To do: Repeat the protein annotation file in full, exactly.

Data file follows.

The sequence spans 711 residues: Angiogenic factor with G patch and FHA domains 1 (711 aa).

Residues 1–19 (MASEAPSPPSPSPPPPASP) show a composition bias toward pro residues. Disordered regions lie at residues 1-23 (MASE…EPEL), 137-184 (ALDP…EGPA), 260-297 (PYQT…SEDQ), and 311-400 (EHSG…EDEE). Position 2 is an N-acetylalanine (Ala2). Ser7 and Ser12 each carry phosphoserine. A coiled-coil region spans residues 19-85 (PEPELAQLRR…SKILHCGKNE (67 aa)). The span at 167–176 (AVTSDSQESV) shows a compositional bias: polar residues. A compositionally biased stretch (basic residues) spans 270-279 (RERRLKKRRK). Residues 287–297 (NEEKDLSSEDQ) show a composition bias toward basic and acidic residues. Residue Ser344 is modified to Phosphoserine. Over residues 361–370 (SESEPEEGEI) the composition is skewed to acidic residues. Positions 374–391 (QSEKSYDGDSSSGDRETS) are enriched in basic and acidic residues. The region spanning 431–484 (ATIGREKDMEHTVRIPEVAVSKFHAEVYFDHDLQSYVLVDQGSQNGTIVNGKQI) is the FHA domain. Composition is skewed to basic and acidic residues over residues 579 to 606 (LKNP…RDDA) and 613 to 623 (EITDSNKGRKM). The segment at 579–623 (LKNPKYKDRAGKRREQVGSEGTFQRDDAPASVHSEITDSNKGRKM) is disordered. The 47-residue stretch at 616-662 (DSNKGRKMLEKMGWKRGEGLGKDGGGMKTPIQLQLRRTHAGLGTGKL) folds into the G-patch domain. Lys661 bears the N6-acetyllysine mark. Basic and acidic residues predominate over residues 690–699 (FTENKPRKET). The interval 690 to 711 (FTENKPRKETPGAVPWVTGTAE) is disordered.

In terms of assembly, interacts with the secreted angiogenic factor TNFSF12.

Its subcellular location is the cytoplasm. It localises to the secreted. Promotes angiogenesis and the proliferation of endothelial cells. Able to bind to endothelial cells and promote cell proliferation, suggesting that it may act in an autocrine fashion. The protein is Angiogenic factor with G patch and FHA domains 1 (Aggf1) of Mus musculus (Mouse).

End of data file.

The sequence spans 711 residues: Angiogenic factor with G patch and FHA domains 1 (711 aa).

Residues 1–19 (MASEAPSPPSPSPPPPASP) show a composition bias toward pro residues. Disordered regions lie at residues 1-23 (MASE…EPEL), 137-184 (ALDP…EGPA), 260-297 (PYQT…SEDQ), and 311-400 (EHSG…EDEE). Position 2 is an N-acetylalanine (Ala2). Ser7 and Ser12 each carry phosphoserine. A coiled-coil region spans residues 19-85 (PEPELAQLRR…SKILHCGKNE (67 aa)). The span at 167–176 (AVTSDSQESV) shows a compositional bias: polar residues. A compositionally biased stretch (basic residues) spans 270-279 (RERRLKKRRK). Residues 287–297 (NEEKDLSSEDQ) show a composition bias toward basic and acidic residues. Residue Ser344 is modified to Phosphoserine. Over residues 361–370 (SESEPEEGEI) the composition is skewed to acidic residues. Positions 374–391 (QSEKSYDGDSSSGDRETS) are enriched in basic and acidic residues. The region spanning 431–484 (ATIGREKDMEHTVRIPEVAVSKFHAEVYFDHDLQSYVLVDQGSQNGTIVNGKQI) is the FHA domain. Composition is skewed to basic and acidic residues over residues 579 to 606 (LKNP…RDDA) and 613 to 623 (EITDSNKGRKM). The segment at 579–623 (LKNPKYKDRAGKRREQVGSEGTFQRDDAPASVHSEITDSNKGRKM) is disordered. The 47-residue stretch at 616-662 (DSNKGRKMLEKMGWKRGEGLGKDGGGMKTPIQLQLRRTHAGLGTGKL) folds into the G-patch domain. Lys661 bears the N6-acetyllysine mark. Basic and acidic residues predominate over residues 690–699 (FTENKPRKET). The interval 690 to 711 (FTENKPRKETPGAVPWVTGTAE) is disordered.

In terms of assembly, interacts with the secreted angiogenic factor TNFSF12.

Its subcellular location is the cytoplasm. It localises to the secreted. Promotes angiogenesis and the proliferation of endothelial cells. Able to bind to endothelial cells and promote cell proliferation, suggesting that it may act in an autocrine fashion. The protein is Angiogenic factor with G patch and FHA domains 1 (Aggf1) of Mus musculus (Mouse).